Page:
A few oddities have been noted: we are as certain as we can be that Shining Cranesbill is new to the Story Circle path, as is Water Avens in a very unlikely site near the Dragon Stones. Finally in 2012 there was a single red Tulip right in the middle of a wooded area near Tang Hall Beck. We didn’t expect it to survive, and sure enough it wasn’t there last year. But there was another one in the same spot a couple of weeks ago.
At the start of April sightings of insects and spiders were hard to come by – some early queen bumblebees, a hoverfly or two, a few harlequin and 7-spot ladybirds and other occasional beetles and bugs. But by the end of the month, with growing warmth in the season, the small creatures of the reserve were popping up everywhere, and on sunny days butterflies were seen in some numbers. In all, ten species of butterfly had been spotted on the reserve by the end of April: Brimstone, Large, Small and Green-veined Whites, Orange Tip, Holly Blue, Small Tortoiseshell, Peacock, Comma and Speckled Wood.
As April began our recent hobby of looking under logs and stones revealed two creatures hitherto unrecorded at St Nicks: a Spotted Snake Millipede, Blaniulus guttulatus, pale straw in colour with red polka dots all along each side, and an orange-and-black ground beetle, Badister bipustulatus. In the Environment Centre pond a Great Diving Beetle, Dytiscus marginalis, was spotted among the more usual inhabitants which included pond skaters and whirligig beetles.
Early sightings (though not in the pond!) also included Gorse and Hawthorn shieldbugs. By the end of the month Green, Parent, Pied and Woundwort shieldbugs had also been seen: two thirds of last year’s total already.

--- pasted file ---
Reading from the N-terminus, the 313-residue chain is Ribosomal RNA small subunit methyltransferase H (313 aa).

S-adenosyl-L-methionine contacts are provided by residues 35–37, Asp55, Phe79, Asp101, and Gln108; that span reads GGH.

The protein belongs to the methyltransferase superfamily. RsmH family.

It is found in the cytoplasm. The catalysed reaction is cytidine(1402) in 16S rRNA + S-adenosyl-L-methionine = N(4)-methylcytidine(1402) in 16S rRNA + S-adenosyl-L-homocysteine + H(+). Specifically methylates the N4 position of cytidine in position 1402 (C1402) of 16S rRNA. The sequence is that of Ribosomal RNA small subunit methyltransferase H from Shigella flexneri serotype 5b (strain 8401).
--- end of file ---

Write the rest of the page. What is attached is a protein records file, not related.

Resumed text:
Ladybirds, too, greeted the warming Spring, and by the end of the month 2-spot, 7-spot, 10-spot, 14-spot, 22-spot, Cream-spot and Harlequin had been recorded, 7-spot and Harlequin being the most abundant. Unusually, a 10-spot was seen mating with a Harlequin: a union which if successful would produce hybrid but infertile offspring.
Sightings of hoverflies also increased as the month went on and the sun came out. Two different Drone Fly species, Eristalis tenax and Eristalis pertinax were seen, plus Helophilus pendulus, Melanostoma scalare and Syrphis ribesii, the latter easily the most abundant. Then on the last day of April a hitherto unrecorded hoverfly species for St Nick’s was seen: Dasysyrphus albostriatus, with its diagnostic chevron stripes on the abdomen, and two pale vertical stripes on the thorax.
On the same day a Cuckoo Bumblebee was spotted and photographed, so we hope soon to identify the species; and a Cardinal Beetle was seen, the first probably of many of these striking beetles to be found at St Nicks this year. A picture (along with the Helophilus pendulus hoverfly and the Nursery Web spider) can be found in last year’s blog of 12th June, easily found in the Wildwatch Blog in the newly-designed St Nicks website, which is excitingly worth exploring.
Several micro moths were seen, among them the Nettle Tap Anthophila fabriciana which should become abundant on nettles in the reserve as the year goes by, and Epinotia immundana beside the Environment Centre pond. Other insects included a very small bright red weevil, Apion frumentarium, and a strikingly-coloured green and bronze-red beetle named Lebia chlorocephala.
Spiders, too, were increasingly to be seen, including the small pale green orb web spider Araniella cucurbitina, plus the most abundant spider so far discovered at St Nicks: the Nursery Web, Pisaura mirabilis, surely (with its fascinating lifestyle) the subject of a future “Spotlight on….”
Nursery Web spiders can be seen basking on leaves in some numbers on the reserve, often with their two pairs of forelegs entwined. Finally, with St Mark’s Day being on 25th April, the Wildwatch Walk on 30th April duly and obediently turned up a St Mark’s Fly Bibio marci, bringing to an end an exciting month of increasing observations and new discoveries…
Good news is that Water Vole is still around, with sightings of a single animal in Osbaldwick Beck on 16th and 23rd. Grey Squirrels were seen on every visit, and Rabbit on three out of the five Wednesdays.
No Frog spawn has survived in the Environment Centre pond, presumed to have been eaten by Common Newts, which are seen regularly in the pond. The plastic intruder (below) fooled a few people for a short time!!